14 books directly related to geopolitics 📚

All 14 geopolitics books as recommended by authors and experts. Updated weekly.

Book cover of The Napoleonic Wars: A Global History

The Napoleonic Wars: A Global History

By Alexander Mikaberidze

Why this book?

Although the Napoleonic Wars are most commonly discussed from a French perspective, with their roots in ideology and the Wars of the French Revolution, they are increasingly being understood as the climax of conflicts over power and colonial possessions that had raged between the major European powers across the long eighteenth century. In this hugely ambitious and highly readable book, Alex Mikaberidze considers the Napoleonic Wars as part of a wider global conflict in which France and Britain struggled for dominance, a conflict that extended to the Americas, Egypt, Iran, the Indian Ocean, even to China and Japan, and assesses…

From the list:

The best books on the global history of the French Revolution and Empire

When you buy a book we may earn a small commission.

Book cover of Prisoners of Geography, 1: Ten Maps That Explain Everything about the World

Prisoners of Geography, 1: Ten Maps That Explain Everything about the World

By Tim Marshall

Why this book?

Tim Marshall has had a long and illustrious career in journalism as a foreign correspondent and Prisoners of Geography absolutely sparkles with his fascinating insights and clarity of thought. How have the development and fate of modern nations been defined by their locale? This is Big History lapping right up to the newspaper headlines of today.

From the list:

The best books on big history

When you buy a book we may earn a small commission.

Book cover of China and Africa: The New Era

China and Africa: The New Era

By Daniel Large

Why this book?

The ascent to power of Xi Jinxing in China in 2013 heralded a new era in China’s overseas engagements and in its domestic politics and economic policy; what Elizabeth Economy has called the “third revolution.” This fascinating book by Large brings the story of China’s engagements in Africa up to date. It is packed with fascinating details and analysis and shows how China’s interests on the continent are shifting from being primarily economic to being more geopolitical. It is a detailed and nuanced analysis of the changed nature of relations.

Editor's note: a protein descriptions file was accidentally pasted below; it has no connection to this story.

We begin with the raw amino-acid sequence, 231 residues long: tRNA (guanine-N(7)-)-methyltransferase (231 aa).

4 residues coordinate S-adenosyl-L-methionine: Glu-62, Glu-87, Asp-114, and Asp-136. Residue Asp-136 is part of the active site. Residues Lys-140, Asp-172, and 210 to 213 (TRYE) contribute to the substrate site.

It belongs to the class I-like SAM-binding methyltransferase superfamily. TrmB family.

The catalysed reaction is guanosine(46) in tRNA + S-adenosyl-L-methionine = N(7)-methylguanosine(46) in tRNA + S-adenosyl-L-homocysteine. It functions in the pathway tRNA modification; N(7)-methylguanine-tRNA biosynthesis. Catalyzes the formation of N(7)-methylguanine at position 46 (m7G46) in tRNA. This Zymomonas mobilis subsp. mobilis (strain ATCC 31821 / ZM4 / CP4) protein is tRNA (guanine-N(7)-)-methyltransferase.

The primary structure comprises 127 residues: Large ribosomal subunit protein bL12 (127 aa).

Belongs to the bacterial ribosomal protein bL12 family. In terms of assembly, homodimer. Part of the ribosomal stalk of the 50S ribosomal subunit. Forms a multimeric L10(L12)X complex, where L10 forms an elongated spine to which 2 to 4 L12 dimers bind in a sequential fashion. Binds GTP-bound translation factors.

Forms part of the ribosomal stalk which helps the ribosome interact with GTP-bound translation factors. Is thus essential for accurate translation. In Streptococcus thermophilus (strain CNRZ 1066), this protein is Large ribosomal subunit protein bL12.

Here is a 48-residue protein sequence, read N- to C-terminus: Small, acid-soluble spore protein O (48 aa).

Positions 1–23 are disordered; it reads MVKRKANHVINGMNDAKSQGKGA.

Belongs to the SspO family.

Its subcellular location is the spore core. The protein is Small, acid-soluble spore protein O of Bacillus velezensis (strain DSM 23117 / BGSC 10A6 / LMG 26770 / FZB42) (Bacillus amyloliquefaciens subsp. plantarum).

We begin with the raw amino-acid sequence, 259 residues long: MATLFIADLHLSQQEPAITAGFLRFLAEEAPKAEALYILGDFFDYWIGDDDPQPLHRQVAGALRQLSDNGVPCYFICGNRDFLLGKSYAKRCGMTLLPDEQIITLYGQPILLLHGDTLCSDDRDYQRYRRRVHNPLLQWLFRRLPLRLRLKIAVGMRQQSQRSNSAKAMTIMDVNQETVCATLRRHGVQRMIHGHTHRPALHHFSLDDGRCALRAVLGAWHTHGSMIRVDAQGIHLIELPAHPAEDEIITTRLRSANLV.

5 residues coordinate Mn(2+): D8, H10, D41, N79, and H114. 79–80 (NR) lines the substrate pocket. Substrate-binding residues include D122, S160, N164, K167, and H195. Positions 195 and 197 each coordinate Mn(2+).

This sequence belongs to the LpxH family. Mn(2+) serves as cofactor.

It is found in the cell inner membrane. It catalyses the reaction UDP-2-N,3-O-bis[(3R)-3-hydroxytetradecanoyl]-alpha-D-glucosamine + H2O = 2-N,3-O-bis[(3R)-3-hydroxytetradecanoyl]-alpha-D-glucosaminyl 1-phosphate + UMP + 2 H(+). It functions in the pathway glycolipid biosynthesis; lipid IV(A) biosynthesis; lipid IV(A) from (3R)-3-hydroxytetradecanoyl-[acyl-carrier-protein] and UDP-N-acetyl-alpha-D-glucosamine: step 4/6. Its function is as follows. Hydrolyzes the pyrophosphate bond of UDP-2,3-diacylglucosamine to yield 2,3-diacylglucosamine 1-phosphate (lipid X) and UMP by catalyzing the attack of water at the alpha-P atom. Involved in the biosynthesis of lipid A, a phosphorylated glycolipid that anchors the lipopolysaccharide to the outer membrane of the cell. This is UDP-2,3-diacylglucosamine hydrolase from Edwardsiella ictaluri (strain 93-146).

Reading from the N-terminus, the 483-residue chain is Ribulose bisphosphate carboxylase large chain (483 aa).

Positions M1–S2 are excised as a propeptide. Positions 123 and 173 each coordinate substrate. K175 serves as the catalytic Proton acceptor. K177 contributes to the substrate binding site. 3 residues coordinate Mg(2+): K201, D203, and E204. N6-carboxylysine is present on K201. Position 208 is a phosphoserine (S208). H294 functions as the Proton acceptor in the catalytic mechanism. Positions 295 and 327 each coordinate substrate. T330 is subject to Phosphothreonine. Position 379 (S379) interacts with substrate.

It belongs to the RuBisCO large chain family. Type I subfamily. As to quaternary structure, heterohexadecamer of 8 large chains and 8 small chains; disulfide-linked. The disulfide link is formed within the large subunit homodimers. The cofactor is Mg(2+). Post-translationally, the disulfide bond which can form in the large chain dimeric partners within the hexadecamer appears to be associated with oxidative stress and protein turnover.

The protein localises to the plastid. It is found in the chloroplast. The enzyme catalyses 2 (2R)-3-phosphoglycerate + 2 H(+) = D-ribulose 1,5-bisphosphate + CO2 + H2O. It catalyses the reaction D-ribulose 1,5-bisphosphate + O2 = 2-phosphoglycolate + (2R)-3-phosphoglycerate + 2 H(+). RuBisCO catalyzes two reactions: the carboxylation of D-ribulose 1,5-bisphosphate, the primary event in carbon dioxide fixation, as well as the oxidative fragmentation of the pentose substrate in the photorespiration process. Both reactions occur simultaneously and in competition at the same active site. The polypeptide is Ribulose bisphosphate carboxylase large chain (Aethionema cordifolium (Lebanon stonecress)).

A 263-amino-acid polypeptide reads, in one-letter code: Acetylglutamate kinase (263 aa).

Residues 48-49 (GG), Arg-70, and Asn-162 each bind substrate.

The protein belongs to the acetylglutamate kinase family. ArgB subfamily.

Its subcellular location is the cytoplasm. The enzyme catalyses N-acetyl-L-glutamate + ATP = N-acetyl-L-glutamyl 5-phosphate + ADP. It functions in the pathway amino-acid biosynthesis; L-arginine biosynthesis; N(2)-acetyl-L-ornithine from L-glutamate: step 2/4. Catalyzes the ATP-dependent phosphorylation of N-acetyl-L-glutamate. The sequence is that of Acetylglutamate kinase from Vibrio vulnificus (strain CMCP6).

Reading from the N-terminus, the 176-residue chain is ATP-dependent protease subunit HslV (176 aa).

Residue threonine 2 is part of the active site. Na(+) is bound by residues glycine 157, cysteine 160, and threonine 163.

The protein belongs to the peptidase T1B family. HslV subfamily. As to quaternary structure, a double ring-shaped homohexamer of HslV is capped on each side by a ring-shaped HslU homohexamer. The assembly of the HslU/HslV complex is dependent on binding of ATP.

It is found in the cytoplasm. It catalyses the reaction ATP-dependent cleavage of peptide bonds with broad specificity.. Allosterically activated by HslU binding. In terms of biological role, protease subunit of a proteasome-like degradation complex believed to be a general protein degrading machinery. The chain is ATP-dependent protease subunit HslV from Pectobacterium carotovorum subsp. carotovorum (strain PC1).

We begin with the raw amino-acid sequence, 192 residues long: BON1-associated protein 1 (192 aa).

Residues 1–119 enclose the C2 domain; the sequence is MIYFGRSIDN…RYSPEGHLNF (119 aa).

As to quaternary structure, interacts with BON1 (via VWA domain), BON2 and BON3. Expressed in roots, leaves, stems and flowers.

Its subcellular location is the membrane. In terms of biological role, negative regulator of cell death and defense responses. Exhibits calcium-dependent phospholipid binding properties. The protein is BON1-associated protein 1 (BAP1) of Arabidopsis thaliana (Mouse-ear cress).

From the list:

The best books on China’s global and African strategies

When you buy a book we may earn a small commission.

Book cover of The World According to China

The World According to China

By Elizabeth C. Economy

Why this book?

Liz Economy’s grasp of international relations is compelling and insightful as she sets out to explain how China sees itself in the world, especially in the light of the pandemic. Looking to recover its past glory and status, China under Xi Jinping has seized both on what he sees as the West’s economic and political failings, and China’s own accomplishments and size to advance new agendas. At home, a leftward lurch resembles a throwback to the Mao era. In the world, China wants to reshape global institutions to reflect better its interests and to get others, for example in The…

From the list:

The best books on understanding modern China

When you buy a book we may earn a small commission.

Book cover of Not One Inch: America, Russia, and the Making of Post-Cold War Stalemate

Not One Inch: America, Russia, and the Making of Post-Cold War Stalemate

By M. E. Sarotte

Why this book?

Not One Inch is the perfect book to understand the Russian war of aggression in Ukraine. Sarotte brilliantly describes the collapse of the Soviet Union, the creation of the North Atlantic Treaty Organization (NATO), and the origins of the existing tensions between the United States and Russia. Sarotte especially explains the original misunderstanding over the expansion of NATO that has beguiled European relations since 1990. This book is the perfect choice for a father who is interested in learning more about current global affairs.

From the list:

The best history books for Father’s Day

When you buy a book we may earn a small commission.

Book cover of Disorder: Hard Times in the 21st Century